Tuesday, May 20, 2014

Following up on the piece referred to below written by Doug Hanto about preventable harm, please see this lovely article in a new magazine called Pediatrics Nationwide, published by Nationwide Children's Hospital in Columbus, Ohio.

Author Kelli Burton starts with this dramatic moment:

In October 2008, Richard Brilli, MD, stood in a silent conference room, waiting for his audience to digest the news he’d just delivered: hundreds of significant harm events are identified each year at Nationwide Children’s Hospital, and nearly every one of them could be prevented.

The group before him, the institution’s board of directors, knew that incidents of preventable patient harm are an unfortunate reality in the health care industry. But hearing the numbers aloud made the reality all the more real.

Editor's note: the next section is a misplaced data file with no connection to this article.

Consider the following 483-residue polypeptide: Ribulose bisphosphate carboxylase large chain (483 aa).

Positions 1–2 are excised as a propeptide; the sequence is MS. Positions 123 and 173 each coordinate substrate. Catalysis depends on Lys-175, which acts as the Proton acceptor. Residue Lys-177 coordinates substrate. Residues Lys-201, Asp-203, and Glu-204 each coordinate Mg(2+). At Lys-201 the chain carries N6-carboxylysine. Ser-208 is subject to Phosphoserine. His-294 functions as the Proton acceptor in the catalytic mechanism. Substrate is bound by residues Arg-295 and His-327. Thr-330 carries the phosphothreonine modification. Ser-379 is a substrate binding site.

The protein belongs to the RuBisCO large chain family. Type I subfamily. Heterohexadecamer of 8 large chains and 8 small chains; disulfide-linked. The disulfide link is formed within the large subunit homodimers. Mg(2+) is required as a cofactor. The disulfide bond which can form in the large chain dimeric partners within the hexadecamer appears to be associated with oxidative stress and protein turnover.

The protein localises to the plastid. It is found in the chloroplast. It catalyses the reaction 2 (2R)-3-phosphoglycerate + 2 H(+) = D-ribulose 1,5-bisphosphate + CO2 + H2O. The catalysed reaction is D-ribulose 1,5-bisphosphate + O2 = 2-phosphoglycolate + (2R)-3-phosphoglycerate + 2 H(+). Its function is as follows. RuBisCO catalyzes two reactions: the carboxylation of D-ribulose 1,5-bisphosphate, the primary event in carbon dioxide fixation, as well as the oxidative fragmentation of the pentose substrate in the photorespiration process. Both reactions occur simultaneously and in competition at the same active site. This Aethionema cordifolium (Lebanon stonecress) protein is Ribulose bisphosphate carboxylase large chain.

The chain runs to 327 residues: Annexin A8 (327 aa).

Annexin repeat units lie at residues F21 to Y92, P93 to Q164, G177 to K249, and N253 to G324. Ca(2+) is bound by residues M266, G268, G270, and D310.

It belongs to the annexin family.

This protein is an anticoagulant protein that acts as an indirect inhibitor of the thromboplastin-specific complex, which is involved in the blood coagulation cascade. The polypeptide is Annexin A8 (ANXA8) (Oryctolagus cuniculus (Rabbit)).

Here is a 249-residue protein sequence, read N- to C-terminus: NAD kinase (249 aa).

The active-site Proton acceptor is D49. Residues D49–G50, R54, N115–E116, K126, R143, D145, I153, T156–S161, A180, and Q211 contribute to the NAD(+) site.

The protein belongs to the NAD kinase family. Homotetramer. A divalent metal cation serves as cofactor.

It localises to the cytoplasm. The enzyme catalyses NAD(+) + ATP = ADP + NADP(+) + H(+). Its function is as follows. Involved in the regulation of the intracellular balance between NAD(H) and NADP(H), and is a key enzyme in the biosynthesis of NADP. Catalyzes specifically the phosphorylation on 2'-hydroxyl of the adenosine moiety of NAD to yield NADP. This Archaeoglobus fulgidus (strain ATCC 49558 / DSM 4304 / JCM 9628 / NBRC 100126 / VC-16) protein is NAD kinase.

Then, what happened?

As the chief medical officer at Nationwide Children’s, Dr. Brilli felt strongly that the problem couldn’t be addressed on a national scale until individual institutions tackled the problems from within. So in 2008, he found himself convincing the board of directors that just reducing the number of serious harm events wasn’t enough. The goal, he argued, had to be eliminating them altogether.

[N]early 9,000 employees underwent comprehensive safety training. In 2011, Nationwide Children’s became the first pediatric institution in the country to make its serious safety event statistics public.

“Health care outcomes are only going to improve if everyone is willing to change long-standing habits and do that consistently, and being transparent is an important part of that,” Dr. Brilli says.


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